Prosecutor rules Bellingham police officer justified in deadly shooting

A deadly police shooting in downtown Bellingham has been ruled justified by the Whatcom County prosecutor.

A 3-page report released Monday by Prosecutor Dave McEachran gives an official narrative of what happened on March 12, when a Bellingham police officer shot Manuel Gonzalez outside Everyday Music, 115 E. Magnolia St.

That Sunday afternoon Gonzalez, 28, asked a woman on East Holly Street for methamphetamine, and she told him she didn’t have any, according to the report.

“He then became upset and called her names and grabbed her arm and told her to kiss him,” the report says.

The woman saw Gonzalez had a knife. She pulled out a knife, too. A 20-year-old man, who was a friend of the woman, 31, saw the confrontation and got between the pair. Cell phone footage from a witness shows the man nearly face-to-face with Gonzalez, who reacts by stabbing him in the neck. The man survived the attack.

Gonzalez ran into an alley behind the Horseshoe Café, lugging a stuffed black plastic bag, as witnesses chased him toward the downtown Bellingham bus station. A city security camera captured the witnesses circling Gonzalez on Railroad Avenue, confronting him, chest-bumping him to the ground, kicking him and – when Gonzalez gets back on his feet – fighting with him. One man in an orange beanie swings what appears to be a chain at the stabbing suspect. Gonzalez slashes at some of the men with the knife. He “made numerous attempts to stab the men that had followed him,” according to the report.

At least three cameras show Officer Jeremiah Leland arriving on scene in his marked patrol SUV.

“Hey! Back up! Five-0! Five-0!” someone says, audible on a witness’ cell phone camera. (“Five-0” is a common street code word for police).

“You stabbed my homeboy in the (expletive) throat!” one man yells.

Leland’s body camera shows him jump out of the driver’s door. He draws his department-issued Glock handgun within 2 seconds. He warns Gonzalez he will shoot. Gonzalez tells him: “Shoot me, (expletive)!”

“Drop the knife!” Leland shouts back, in the split-second before he fires four shots.

The security camera shows, more clearly, that they were about the width of a parking space apart, and that Gonzalez appears to charge toward the officer.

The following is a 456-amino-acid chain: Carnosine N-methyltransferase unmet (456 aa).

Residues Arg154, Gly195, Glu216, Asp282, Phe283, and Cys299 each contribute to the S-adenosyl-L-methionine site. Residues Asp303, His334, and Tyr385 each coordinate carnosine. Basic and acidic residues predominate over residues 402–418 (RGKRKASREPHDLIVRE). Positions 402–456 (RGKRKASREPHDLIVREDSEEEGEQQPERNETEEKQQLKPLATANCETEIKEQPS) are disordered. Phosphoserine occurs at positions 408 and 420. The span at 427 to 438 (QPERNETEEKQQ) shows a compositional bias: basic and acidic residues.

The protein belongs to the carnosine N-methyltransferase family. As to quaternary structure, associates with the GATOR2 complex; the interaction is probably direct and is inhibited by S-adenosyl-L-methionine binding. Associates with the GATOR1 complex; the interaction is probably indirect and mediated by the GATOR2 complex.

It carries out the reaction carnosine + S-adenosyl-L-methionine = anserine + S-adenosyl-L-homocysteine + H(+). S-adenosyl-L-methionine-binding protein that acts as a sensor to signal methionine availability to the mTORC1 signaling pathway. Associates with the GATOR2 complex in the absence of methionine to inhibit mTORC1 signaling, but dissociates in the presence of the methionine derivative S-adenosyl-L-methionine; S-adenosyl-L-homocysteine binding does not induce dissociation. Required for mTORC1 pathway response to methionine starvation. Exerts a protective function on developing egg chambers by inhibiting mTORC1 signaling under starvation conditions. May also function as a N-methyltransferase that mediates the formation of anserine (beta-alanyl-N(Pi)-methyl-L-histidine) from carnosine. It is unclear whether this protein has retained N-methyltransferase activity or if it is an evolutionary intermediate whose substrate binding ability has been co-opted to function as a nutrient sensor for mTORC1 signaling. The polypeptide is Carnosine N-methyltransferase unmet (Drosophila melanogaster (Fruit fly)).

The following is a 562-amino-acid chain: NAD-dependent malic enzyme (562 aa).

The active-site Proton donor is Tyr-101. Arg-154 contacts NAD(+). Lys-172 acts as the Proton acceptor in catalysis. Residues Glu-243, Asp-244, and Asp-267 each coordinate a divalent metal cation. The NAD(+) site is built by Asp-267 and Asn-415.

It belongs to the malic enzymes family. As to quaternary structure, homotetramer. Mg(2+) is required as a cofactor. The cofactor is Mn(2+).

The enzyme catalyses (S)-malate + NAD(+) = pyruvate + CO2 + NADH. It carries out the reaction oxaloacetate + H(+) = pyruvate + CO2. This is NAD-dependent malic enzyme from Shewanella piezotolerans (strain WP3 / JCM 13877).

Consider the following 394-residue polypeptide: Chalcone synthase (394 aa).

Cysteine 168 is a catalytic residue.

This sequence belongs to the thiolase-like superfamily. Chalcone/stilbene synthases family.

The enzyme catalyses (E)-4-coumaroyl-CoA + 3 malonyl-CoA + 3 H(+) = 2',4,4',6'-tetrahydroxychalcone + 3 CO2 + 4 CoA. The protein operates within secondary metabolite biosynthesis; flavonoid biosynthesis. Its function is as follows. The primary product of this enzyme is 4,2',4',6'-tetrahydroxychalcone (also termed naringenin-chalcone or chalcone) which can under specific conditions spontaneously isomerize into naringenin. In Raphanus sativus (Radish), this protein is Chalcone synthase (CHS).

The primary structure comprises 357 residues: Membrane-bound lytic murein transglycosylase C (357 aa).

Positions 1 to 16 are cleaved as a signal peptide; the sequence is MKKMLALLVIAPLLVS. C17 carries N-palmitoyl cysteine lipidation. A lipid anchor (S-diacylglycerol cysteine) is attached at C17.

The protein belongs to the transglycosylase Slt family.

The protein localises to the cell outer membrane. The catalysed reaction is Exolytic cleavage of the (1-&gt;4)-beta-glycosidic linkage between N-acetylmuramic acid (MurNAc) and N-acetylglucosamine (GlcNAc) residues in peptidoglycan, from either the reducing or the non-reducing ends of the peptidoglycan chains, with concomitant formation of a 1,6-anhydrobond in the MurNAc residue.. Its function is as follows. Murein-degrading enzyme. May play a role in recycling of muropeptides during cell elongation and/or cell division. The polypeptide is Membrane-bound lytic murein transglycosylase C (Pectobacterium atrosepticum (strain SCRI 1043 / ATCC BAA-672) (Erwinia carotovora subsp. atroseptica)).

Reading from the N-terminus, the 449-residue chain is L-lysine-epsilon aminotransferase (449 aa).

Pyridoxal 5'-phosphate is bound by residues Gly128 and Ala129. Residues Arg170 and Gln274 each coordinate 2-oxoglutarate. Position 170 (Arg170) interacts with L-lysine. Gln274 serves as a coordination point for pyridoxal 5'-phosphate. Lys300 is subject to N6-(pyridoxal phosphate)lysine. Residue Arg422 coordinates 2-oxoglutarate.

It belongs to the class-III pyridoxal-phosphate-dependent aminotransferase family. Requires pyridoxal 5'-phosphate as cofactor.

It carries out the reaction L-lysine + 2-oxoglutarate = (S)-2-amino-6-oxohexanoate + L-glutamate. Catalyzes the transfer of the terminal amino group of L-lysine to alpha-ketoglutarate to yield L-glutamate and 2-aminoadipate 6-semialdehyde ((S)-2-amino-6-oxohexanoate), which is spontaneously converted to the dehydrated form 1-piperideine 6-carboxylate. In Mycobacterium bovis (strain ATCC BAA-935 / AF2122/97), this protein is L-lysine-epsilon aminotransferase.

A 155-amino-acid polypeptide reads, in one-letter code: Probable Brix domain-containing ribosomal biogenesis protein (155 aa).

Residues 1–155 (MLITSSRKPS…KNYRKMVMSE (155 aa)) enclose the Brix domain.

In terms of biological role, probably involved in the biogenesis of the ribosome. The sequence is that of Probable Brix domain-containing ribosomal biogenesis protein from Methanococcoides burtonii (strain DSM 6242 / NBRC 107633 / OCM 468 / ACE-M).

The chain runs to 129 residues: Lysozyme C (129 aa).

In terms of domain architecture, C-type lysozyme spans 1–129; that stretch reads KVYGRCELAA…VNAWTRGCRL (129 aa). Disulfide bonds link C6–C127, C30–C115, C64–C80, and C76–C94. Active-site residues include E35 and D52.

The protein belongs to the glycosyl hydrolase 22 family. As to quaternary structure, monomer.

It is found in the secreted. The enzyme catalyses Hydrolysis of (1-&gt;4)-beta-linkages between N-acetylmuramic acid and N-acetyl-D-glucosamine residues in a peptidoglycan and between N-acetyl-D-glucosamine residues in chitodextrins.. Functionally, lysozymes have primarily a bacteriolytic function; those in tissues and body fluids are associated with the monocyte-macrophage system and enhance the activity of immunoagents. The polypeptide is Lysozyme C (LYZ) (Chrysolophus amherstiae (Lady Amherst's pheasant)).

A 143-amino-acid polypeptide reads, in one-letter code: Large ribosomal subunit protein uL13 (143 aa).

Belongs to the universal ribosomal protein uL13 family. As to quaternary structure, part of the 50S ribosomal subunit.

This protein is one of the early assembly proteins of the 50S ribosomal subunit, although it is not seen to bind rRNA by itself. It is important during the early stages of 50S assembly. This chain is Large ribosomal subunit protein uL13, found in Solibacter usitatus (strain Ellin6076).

“Mr. Gonzalez disregarded the order of the officer, refused to put his weapon down and charged Officer Leland and lunged at him with the knife,” McEachran wrote.

Gonzalez bled to death at the scene.

An autopsy found three bullet wounds. One shot collapsed his right lung, another hit his right hip, and the third struck the back of his left shoulder. The report notes that Gonzalez’s blood tested positive for meth and marijuana.

“Officer Leland lawfully discharged his firearm in an effort to protect himself and other people in the immediate area,” McEachran concludes.

After the shooting Leland was placed on administrative leave while the Whatcom County Sheriff’s Office investigated. He joined the city police department as a new recruit in 2014. Bellingham police began wearing body cams the same year, in a program that has expanded to include all patrol officers.

One year ago, in March, Gonzalez pulled a knife on another Bellingham police officer, who had detained him for shoplifting coconut water. He swung around at the officer holding a folding knife “in an attack position,” but dropped it, eventually, as the officer held him at gunpoint, according to prosecutors. Gonzalez served a 9-month sentence for the second-degree assault of the officer.

Caleb Hutton: 360-715-2276, @bhamcaleb

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